We consider that museum curators are one of the scientists who should have the science communication skill which leads to some sort of social inclusion. This presentation introduces an online database system which can help science communication between museum curators and the public. It is called “Science Literacy Passport β” and is part of our ongoing research project which started in 2012 at National Museum of Nature and Science, Tokyo (NMNS). There are two purposes of the above-mentioned research. One is to establish the museum utilization model in which science literacy is fostered in the knowledge circulating society. Another one is to establish an interactive lifelong learning system as a new museum function. “Science Literacy Passport β” system was launched in July 2013 with 17 partner institutions including NMNS (as of August 2013). The alliance is composed of Japanese domestic museums in five areas and a science center abroad to achieve science communication nationally and internationally. Briefly speaking, museum curators input the data of their educational programs into the database using a common framework which was proposed in the conference of PCST 2010 (Ogawa et al., 2010). The data is shared between not only museum curators but also the museum users who have a special card called PCALi. PCALi is short for Passport of Communication and Action for Literacy. This card is scanned when taking part in the program at museums and the personal learning history is recorded on the system. In addition to that, surveys of each program are held online and museum curators can receive feedbacks from the participants to run better programs or to develop new ones. This helps the curators to learn from each other. Finally, museum users themselves can share their thoughts between each other by leaving comments on each program’s page. Overall there are three ways of communication: 1) between museum users themselves; 2) between museum curators themselves; and 3) between museum users and curators. This system will be carried until the beginning of 2016. To enrich the database, we are trying to collect and develop programs related to the local community’s current affairs. Fukushima, which is in one of the five areas of our alliance, has museums that run outreach programs about radiation. Examples like this will be explained together with the system itself.

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 [PCST]
PCST Network

Public Communication of Science and Technology

 

Development of the online database system as a function of science communication between museum curators and museum users

Yoshikazu Ogawa   National Museum of Nature and Science, Japan

Motoko Shonaka   National Museum of Nature and Science, Japan

Mika Matsuo   National Museum of Nature and Science, Japan

Tsutomu Okada   National Museum of Nature and Science, Japan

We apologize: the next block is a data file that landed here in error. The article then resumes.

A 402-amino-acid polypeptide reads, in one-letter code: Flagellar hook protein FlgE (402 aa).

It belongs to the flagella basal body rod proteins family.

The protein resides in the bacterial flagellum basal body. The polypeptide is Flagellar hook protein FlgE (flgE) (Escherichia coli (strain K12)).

We consider that museum curators are one of the scientists who should have the science communication skill which leads to some sort of social inclusion. This presentation introduces an online database system which can help science communication between museum curators and the public. It is called “Science Literacy Passport β” and is part of our ongoing research project which started in 2012 at National Museum of Nature and Science, Tokyo (NMNS). There are two purposes of the above-mentioned research. One is to establish the museum utilization model in which science literacy is fostered in the knowledge circulating society. Another one is to establish an interactive lifelong learning system as a new museum function. “Science Literacy Passport β” system was launched in July 2013 with 17 partner institutions including NMNS (as of August 2013). The alliance is composed of Japanese domestic museums in five areas and a science center abroad to achieve science communication nationally and internationally. Briefly speaking, museum curators input the data of their educational programs into the database using a common framework which was proposed in the conference of PCST 2010 (Ogawa et al., 2010). The data is shared between not only museum curators but also the museum users who have a special card called PCALi. PCALi is short for Passport of Communication and Action for Literacy. This card is scanned when taking part in the program at museums and the personal learning history is recorded on the system. In addition to that, surveys of each program are held online and museum curators can receive feedbacks from the participants to run better programs or to develop new ones. This helps the curators to learn from each other. Finally, museum users themselves can share their thoughts between each other by leaving comments on each program’s page. Overall there are three ways of communication: 1) between museum users themselves; 2) between museum curators themselves; and 3) between museum users and curators. This system will be carried until the beginning of 2016. To enrich the database, we are trying to collect and develop programs related to the local community’s current affairs. Fukushima, which is in one of the five areas of our alliance, has museums that run outreach programs about radiation. Examples like this will be explained together with the system itself.

A copy of the full paper has not yet been submitted.

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